Sailing. Is it really a sport in decline?

© Christopher Davies

If one regularly reads featured letters and opinion pieces that bounce around the internet (e.g. Junior Sailing Needs a Reboot), one might be excused for thinking that the sport of sailing is in decline shedding existing participants, struggling to attract new ones. With so many other activities to choose from there is understandably genuine concern about how best to promote and develop sailing to get youngsters and novices involved and to keep the more proficient motivated. Ideas flow in from all directions which is great, since I don’t doubt it pays to keep this 'issue' at the forefront of our thinking.

All sports and past-times need to introduce youth and enthusiasm while retaining wisdom and experience in order to survive. A concept now frequently and irksomely described as creating a 'legacy'. I am only too aware that getting kids interested in anything other than screen-based entertainment comes with a major parental hazard warning. (In case any of my progeny come across this article by mistake: “You are doing fine; although perhaps a bit more enthusiasm about cutting the grass wouldn’t go amiss especially if you want be able to access the trampoline”).

Like every outdoor activity, sailing is competing with the comfort of the couch and the virtual world. It is also competing with other sports that perhaps require cheaper equipment, less infrastructure and, dare I say, commitment. Boats need time spent on them out of the water, just as much as on the water to get the most from them. Otherwise they break and everyone goes skateboarding instead. Yes, this is bitter personal experience speaking. At least they did not start messaging their friends about their useless parent … in front of the useless parent.

This past weekend, though, made me wonder about this supposed declining interest. What are we offering the uninitiated? How do we compare to other sports? Are we showcasing our virtues? Well, it proved an exceptionally entertaining few days for an armchair bound sailor recovering from broken foot surgery, armed with an adequate broadband connection and time on his hands.

The following is a glimpse of what was on offer at the top end of the sport: Transat Bakerly – solo offshore sailors toughing it out mid-Atlantic in a mix of craft; M32 World Series & LVACWS – youthful speed freaks in catamarans duking it out in close combat in Copenhagen and New York (Cool, like, Manhattan New York? Yes, kids, downtown New York. Wow, can we go? Er, no not this weekend).

And that wasn't all: Star Sailors League – Olympic gurus going head to head in Hamburg for prize money and managing to smile even in the face of cruel defeat; Clipper Round the World Race: amateur adventurers in the midst of a 4000nm passage to Panama; 60th Finn Gold Cup – single-handed dinghy sailing of the highest pedigree off Gaeta, Italy; Para World Sailing - the equipment evaluation on Lake Garda proving we value all participation in our sport; North Sea Race – 30 cruiser/racers bashing over from Harwich, UK, to Scheveningen, The Netherlands ahead of next week’s North Sea Regatta; Joe Harris and Gryphon Solo - completing a single-handed circumnavigation; and, even our international federation, World Sailing, was hard at it in Lausanne, hammering out some important decisions on various essential aspects… I need to read about that later, there was too much else going on.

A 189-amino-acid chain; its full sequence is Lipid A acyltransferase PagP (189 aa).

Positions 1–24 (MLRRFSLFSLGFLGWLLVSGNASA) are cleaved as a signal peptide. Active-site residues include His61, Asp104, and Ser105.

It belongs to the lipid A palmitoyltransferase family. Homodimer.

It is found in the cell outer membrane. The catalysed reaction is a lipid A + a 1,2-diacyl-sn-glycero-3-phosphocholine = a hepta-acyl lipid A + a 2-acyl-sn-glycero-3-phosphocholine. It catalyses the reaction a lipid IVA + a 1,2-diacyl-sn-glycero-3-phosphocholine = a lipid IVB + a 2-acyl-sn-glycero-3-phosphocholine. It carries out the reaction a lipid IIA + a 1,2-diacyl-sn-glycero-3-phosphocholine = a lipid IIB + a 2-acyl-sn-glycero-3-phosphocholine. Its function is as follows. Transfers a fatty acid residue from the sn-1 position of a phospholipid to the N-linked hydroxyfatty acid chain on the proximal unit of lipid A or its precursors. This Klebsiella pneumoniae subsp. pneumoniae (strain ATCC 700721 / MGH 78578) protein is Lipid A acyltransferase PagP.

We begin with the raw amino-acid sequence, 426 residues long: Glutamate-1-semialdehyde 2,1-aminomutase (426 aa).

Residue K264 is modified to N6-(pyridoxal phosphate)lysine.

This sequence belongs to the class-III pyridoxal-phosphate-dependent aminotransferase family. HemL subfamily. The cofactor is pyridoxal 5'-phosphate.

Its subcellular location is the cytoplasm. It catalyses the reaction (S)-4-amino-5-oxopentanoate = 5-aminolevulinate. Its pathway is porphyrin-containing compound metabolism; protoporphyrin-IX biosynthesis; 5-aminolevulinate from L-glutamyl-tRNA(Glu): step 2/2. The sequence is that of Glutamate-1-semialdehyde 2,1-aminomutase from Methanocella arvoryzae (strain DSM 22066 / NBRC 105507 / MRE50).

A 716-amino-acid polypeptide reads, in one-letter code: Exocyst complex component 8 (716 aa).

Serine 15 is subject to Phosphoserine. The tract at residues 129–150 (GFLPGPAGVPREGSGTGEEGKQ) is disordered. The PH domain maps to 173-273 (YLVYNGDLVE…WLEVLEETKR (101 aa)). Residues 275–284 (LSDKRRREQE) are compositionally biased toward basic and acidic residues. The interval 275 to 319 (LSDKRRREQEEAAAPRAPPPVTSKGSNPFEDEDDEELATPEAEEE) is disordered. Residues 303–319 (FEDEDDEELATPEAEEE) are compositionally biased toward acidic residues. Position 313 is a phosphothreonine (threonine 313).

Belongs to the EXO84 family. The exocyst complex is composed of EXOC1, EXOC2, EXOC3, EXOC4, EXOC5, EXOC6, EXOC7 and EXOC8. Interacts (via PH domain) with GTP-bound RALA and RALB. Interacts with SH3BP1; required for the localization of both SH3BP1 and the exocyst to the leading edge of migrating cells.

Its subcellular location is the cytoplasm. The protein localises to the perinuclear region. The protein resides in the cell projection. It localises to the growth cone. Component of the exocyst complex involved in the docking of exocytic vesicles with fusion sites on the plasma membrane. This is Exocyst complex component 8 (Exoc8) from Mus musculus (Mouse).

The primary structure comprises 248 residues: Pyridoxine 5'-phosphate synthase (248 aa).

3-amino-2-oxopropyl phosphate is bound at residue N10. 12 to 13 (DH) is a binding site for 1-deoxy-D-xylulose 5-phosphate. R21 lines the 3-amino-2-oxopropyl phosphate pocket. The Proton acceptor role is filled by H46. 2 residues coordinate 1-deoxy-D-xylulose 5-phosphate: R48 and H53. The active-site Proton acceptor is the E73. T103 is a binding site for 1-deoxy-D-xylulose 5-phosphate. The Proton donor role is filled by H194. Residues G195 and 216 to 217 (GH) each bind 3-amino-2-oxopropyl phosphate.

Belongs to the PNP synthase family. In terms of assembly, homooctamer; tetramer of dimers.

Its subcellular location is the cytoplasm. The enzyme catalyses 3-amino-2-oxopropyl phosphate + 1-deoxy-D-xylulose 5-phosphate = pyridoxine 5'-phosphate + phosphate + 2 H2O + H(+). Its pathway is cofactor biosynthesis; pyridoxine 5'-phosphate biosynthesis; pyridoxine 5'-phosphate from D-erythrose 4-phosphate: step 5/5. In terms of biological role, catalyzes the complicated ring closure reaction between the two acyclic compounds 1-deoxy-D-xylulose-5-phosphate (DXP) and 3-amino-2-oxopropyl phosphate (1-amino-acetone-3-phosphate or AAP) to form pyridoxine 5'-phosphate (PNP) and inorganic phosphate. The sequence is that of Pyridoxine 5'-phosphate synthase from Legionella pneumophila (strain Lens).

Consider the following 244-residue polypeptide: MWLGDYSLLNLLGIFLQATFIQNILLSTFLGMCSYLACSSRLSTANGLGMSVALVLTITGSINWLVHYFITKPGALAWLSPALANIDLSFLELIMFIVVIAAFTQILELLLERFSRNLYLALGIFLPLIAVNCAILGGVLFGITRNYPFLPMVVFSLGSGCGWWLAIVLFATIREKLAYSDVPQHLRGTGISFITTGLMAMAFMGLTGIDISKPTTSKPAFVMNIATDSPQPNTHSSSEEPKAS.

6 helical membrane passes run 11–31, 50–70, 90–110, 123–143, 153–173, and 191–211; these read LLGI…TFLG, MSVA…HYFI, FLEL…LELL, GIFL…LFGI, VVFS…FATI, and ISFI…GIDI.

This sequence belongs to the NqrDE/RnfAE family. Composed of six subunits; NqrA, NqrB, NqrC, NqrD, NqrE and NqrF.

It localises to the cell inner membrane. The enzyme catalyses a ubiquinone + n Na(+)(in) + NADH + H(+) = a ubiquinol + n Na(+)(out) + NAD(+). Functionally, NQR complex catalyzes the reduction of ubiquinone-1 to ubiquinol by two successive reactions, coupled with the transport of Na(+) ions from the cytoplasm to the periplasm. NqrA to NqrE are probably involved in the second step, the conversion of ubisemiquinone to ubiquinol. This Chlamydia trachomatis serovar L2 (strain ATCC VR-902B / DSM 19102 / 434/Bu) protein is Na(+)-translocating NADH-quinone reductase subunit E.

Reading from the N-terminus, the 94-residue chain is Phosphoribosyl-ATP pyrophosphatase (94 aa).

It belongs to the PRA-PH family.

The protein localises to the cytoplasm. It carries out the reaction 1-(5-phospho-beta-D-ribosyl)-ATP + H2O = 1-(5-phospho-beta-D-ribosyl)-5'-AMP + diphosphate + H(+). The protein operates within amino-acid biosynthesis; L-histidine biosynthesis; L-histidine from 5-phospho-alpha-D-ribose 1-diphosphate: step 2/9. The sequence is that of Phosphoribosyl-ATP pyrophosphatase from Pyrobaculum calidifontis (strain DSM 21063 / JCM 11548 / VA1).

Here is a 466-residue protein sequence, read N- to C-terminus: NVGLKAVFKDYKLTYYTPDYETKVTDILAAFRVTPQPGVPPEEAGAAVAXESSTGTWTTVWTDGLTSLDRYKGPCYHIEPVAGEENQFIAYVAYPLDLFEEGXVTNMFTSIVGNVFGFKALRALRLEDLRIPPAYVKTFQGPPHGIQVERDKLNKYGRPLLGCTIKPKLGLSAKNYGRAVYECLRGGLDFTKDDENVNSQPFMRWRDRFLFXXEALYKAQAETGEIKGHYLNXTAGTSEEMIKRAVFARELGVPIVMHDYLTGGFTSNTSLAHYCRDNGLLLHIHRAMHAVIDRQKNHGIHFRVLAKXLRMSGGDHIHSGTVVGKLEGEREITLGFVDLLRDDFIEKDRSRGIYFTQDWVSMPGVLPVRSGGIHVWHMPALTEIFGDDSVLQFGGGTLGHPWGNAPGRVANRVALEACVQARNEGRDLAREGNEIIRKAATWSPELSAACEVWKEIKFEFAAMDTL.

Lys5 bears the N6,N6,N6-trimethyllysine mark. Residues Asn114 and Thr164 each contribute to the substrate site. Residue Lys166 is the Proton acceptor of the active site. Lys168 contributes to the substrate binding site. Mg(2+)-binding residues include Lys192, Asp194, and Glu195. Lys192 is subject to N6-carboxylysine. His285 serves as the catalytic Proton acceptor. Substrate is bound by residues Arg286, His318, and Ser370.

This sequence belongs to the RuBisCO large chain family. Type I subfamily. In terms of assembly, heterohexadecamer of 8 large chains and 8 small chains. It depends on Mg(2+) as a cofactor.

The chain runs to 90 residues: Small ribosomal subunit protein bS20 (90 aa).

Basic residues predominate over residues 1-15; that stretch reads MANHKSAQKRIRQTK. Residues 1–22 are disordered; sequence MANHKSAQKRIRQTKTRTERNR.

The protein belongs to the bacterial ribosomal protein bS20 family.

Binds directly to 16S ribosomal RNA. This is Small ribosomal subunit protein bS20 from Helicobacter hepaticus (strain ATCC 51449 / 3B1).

With apologies to the many regattas and races and series and meetings and adventures I missed (particularly PalmaVela, pointed out to me by a colleague), this was a weekend to marvel at the range, innovation, commitment, skill, excitement, bravado, dedication and health of of our sport. I accept that none of the events particularly address the need for junior programmes, novice taster sessions, low budget options, but they offered me considerable enthusiasm and reassurance that the future is in fact bright if we recognise and encourage the diversity of attractions.

This morning, I still have the cast on my foot, but I’m feeling inspired. For sure we should continue to worry about falling participation numbers, but there is plenty of evidence to suggest the outlook need not be gloomy. Looking on from the sidelines, over one weekend, I was impressed by the number of stories out there to grip the young and uninformed, that demonstrate we are a relevant sport, and, importantly, that remind me why I got involved in the first place. I might even fix the boat, when I'm fixed.

Giles Pearman, is a British national who has lived in the canton of Neuchatel since 2008. A former lawyer, Giles has over 20 years experience in the communication industry working with multi-national brands and clients, principally in the sporting environment. In 2016, Giles founded Quinag, a creative and grounded communication agency. Further details: